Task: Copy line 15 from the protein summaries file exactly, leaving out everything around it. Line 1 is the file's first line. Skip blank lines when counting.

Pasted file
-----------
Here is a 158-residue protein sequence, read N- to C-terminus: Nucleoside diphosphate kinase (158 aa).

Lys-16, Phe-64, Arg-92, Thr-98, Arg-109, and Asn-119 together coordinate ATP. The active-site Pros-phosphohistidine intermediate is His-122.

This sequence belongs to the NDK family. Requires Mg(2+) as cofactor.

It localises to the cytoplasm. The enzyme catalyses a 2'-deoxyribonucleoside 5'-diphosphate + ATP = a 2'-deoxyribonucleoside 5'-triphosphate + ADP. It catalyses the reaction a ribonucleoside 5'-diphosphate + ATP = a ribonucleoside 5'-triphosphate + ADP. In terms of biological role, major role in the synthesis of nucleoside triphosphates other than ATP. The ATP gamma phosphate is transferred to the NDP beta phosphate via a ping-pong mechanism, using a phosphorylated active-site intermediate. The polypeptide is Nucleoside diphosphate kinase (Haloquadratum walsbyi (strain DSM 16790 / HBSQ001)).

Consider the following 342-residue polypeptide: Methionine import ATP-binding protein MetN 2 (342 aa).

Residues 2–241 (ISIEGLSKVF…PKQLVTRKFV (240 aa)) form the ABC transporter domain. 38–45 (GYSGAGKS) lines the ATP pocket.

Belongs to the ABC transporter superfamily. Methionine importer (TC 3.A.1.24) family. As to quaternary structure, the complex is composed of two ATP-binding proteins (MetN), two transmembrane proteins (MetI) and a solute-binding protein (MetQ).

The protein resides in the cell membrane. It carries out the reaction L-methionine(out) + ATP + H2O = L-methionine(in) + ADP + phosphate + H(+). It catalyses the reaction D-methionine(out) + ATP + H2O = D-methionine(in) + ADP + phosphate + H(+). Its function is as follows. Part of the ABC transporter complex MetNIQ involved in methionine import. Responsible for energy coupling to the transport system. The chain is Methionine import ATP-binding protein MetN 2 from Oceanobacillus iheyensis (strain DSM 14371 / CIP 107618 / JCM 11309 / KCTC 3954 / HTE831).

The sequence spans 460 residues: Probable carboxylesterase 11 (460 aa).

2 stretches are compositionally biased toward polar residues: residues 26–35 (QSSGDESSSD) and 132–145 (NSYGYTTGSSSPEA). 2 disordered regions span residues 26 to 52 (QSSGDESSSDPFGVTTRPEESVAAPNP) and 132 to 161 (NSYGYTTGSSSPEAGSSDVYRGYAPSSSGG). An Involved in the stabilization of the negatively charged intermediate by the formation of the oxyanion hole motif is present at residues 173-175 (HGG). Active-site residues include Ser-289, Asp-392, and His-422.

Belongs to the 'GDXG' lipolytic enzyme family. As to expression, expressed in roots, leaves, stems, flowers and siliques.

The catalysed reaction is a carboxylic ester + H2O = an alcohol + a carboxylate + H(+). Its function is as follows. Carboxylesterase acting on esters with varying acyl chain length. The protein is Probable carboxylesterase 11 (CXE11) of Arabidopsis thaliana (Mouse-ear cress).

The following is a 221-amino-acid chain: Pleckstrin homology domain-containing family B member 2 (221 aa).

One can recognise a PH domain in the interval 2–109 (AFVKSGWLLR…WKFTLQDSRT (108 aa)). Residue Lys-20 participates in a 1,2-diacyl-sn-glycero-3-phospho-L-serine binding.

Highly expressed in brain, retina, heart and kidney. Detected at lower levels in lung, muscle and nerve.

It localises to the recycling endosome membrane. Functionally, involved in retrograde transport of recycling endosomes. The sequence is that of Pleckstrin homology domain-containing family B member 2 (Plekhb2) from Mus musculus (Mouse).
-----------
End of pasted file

Highly expressed in brain, retina, heart and kidney. Detected at lower levels in lung, muscle and nerve.